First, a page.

Our Strategic Christian Leadership quote for this episode is from Scott Berkun. He said, “I think leadership comes from integrity — that you do whatever you ask others to do. I think there are non-obvious ways to lead. Just by providing a good example as a parent, a friend, a neighbor makes it possible for other people to see better ways to do things. Leadership does not need to be a dramatic, fist in the air and trumpets blaring, activity.”

Our topic today is part 6 of “Chapter 3: Reality — Keep it Real” from “Deliberate Simplicity: How the Church Does More by Doing Less” by Dave Browning. He continues as follows:

INFORMALITY

The eleventh commandment (Keep it real) applies not only to substance but also to style. Members of the early church “broke bread in their homes and ate together with glad and sincere hearts”. Often, being real means taking a less-formal approach.

One of our first approaches to assimilating people into small groups at CTK was a demonstration of Deliberate Simplicity. CTK first met in a rented Elks Lodge in Mount Vernon, Washington. On an auditorium wall was an elk’s head. In the early months, after each service I would ask those who were new to meet me under the elk’s head. Folks would gather with me, and we would make some brief introductions. I would then ask if anyone would be available to facilitate a new small group, and if someone would be willing to open their home for the group to meet. Invariably, I would get a positive response. Then I would ask if we could meet that week, say on Wednesday. I’d ask everyone to exchange phone numbers on the spot, and I’d tell them I’d see them at the host’s home that week. To this day, we have never developed a better assimilation strategy than those cheesy, impromptu “under the elk’s head” meetings.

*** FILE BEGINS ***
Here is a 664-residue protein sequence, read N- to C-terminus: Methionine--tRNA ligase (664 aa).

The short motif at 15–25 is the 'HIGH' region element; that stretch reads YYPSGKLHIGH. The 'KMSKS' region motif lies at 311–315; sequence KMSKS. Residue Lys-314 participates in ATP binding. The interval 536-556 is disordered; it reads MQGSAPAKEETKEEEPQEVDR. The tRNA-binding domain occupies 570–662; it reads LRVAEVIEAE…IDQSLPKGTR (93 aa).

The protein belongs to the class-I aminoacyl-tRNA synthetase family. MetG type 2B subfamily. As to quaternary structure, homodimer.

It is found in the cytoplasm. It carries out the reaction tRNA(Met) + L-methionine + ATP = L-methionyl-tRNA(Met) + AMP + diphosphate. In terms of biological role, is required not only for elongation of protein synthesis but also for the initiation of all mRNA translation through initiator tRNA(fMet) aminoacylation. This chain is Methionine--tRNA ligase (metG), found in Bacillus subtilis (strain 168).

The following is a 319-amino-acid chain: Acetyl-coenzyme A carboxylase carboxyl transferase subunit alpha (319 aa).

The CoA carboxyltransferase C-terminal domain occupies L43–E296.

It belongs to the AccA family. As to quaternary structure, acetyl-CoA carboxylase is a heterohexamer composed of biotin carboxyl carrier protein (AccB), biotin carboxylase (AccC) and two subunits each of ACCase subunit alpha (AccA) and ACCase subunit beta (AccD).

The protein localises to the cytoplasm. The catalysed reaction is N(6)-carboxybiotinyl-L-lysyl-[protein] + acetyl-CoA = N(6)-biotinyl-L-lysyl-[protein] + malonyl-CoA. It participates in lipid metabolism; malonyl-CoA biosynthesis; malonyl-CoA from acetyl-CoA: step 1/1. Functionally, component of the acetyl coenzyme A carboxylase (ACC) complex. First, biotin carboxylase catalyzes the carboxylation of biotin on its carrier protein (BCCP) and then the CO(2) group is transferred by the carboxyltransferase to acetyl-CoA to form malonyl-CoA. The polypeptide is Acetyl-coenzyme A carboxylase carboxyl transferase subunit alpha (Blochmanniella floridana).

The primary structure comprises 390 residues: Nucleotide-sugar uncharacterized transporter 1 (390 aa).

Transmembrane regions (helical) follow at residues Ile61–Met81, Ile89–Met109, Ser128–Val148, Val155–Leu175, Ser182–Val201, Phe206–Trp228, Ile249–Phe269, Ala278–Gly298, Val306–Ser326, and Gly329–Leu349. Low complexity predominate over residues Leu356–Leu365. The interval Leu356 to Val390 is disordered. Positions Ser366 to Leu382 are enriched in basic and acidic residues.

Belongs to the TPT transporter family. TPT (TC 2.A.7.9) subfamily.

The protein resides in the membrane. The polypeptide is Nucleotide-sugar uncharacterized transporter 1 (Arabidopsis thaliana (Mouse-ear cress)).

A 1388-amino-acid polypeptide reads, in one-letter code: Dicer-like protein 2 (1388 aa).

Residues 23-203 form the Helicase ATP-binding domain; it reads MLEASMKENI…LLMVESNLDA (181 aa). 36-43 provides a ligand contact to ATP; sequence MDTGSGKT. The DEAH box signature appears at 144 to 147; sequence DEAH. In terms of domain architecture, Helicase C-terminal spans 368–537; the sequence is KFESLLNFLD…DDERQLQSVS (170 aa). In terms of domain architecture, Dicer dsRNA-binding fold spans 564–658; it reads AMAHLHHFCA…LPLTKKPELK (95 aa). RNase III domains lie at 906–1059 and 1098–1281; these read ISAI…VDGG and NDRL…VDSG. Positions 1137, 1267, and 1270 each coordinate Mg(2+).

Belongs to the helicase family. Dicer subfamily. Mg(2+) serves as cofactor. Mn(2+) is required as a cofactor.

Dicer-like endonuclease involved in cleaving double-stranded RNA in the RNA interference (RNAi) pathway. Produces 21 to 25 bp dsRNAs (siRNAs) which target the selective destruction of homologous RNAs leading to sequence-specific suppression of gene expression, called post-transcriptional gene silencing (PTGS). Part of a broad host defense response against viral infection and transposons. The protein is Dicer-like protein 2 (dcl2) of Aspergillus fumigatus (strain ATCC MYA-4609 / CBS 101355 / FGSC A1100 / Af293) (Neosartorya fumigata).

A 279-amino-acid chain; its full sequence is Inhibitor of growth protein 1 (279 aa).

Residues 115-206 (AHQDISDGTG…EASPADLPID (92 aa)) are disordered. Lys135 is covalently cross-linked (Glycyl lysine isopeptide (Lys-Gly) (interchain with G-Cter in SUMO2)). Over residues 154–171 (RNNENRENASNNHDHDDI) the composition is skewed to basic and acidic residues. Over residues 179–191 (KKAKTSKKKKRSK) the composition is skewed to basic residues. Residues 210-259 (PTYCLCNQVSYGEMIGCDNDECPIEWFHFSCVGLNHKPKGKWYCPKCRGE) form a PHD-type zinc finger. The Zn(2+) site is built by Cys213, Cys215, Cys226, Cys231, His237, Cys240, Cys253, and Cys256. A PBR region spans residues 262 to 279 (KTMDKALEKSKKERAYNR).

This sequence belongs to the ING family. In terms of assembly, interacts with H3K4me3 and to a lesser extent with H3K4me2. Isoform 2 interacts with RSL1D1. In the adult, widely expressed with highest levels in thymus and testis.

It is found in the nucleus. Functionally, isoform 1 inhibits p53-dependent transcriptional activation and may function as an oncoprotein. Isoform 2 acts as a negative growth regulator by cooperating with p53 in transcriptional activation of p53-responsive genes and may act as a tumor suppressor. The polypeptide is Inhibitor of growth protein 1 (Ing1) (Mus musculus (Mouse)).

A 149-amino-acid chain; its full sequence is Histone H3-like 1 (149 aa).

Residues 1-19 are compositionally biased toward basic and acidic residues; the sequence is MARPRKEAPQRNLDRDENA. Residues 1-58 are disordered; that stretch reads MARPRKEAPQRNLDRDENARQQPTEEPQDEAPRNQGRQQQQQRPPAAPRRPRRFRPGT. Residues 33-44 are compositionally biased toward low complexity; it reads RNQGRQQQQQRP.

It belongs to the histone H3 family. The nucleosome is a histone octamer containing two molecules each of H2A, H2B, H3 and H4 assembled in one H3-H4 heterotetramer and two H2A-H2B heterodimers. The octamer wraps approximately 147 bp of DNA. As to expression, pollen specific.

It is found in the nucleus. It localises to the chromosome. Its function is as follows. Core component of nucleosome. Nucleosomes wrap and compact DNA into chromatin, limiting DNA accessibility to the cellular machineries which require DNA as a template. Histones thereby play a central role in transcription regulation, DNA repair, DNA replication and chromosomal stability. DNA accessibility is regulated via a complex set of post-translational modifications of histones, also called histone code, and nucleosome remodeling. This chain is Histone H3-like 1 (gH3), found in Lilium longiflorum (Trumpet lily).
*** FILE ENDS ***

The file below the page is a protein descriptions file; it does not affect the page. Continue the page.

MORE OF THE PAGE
Our Scripture verse on preaching is 2 Timothy 4:2 which reads: “Preach the word; be instant in season, out of season; reprove, rebuke, exhort with all long suffering and doctrine.”

Our quote on preaching today is from Jerry Bridges. He said, “Preach the Gospel to yourself every day.”

Today, our topic is titled “The Qualifications of the Preacher, Part 26” from “The Preacher and his Preaching” by Alfred P. Gibbs.

This section is titled: HE MUST BE FIT FOR THE WORK (PART 11)

As preachers, we must recognize that our bodies, too, are the Lord’s. The Bible puts it thus, “Now the body is not for fornication, but for the Lord and the Lord for the body.” The Christian’s body belongs to the Lord, as does everything else pertaining to him. Nothing could be plainer, “Know ye not that your body is the temple of the Holy Ghost, which is in you, which ye have of God and ye are not your own? For ye are bought with a price: therefore glorify God in your body and in your spirit, which are God’s.”

Seeing that our bodies do not belong to us, but that we are merely tenants in them for the duration of our lifetime on earth, what should our attitude be in regard to our bodies? The Word of God leaves us in no doubt as to the answer. We are urged, first of all, to yield our bodies for a righteous life. “Yield yourselves unto God, as those that are alive from the dead, and your members [i.e., hands, feet, tongue, etc.] as instruments of righteousness unto God.”